It’s a holiday weekend, so here at Word Crank it’s time to kick back with a stogie.* That’s right, it’s cigar time once again, as in “Close but no…” (No actual tobacco products were burned in the writing of this post.)
First up, I was reading a review of a New York hotel on one of those sites where people post their opinions. One woman offered this: “The hotel, sadly, seems like it's in its death throws.” A death throw is, I suppose, the specialty of a spear-wielding warrior, but it has nothing to do with the demise of a Manhattan hotel. What the woman meant was “death throes.” “Throes”—always plural—means intense struggle or pain, from the Old English words for calamity and suffer.
There are figures of speech we use without knowing the underlying meaning of the words, and that can get us in trouble. For me, it is “hoist with one’s own petard.” I know its figurative meaning—to fall in the trap one has laid for another—but the literal meaning escapes me. A detective on a true-crime television show was hoist with something when he said “It ran the whole gambit.” Oh, so close. He meant “gamut,” of course. It really does help to know “gamut” comes from music and means a complete scale or the range of an instrument. “Gambit” is an opening tactical move in chess.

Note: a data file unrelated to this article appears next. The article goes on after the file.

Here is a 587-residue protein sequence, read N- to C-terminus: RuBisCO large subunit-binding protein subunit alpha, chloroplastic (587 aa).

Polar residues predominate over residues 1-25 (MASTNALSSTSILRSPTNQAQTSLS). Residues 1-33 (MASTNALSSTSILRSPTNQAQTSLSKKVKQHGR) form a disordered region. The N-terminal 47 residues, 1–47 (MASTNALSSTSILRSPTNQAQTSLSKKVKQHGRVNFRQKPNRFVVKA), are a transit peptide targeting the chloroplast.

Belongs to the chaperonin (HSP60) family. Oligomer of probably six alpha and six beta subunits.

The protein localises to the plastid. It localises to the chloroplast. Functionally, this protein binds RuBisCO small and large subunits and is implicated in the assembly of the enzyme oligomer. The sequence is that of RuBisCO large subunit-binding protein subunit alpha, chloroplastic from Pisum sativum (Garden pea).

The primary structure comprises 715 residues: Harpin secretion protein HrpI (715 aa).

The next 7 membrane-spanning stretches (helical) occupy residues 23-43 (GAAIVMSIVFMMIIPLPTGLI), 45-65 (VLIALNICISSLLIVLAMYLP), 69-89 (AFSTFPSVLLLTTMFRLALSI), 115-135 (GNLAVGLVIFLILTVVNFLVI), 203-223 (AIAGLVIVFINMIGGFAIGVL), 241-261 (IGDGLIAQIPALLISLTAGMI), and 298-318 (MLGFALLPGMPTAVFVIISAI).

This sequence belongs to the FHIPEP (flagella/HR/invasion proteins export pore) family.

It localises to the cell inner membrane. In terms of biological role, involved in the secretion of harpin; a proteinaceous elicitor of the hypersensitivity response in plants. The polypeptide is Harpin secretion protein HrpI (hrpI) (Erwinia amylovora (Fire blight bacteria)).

A similar problem vexed a columnist commenting on MSNBC’s firing of Keith Olbermann. In the days that followed that dust-up, he suggested that Olbie’s nemesis, Fox News, should hire the volatile commentator. “This would enable Fox to increase its already significant market share as well as guide its viewer demographic profile into unchartered waters.” The writer has a lot of company in this error, but what he should have said was “uncharted waters,” as in unmapped territory—off the charts.
Okay, that’s enough for now. Chart your course for the gamut of holiday fun.
*from Conestoga, because long, thin cigars are thought to have been smoked by the drivers of Conestoga wagons.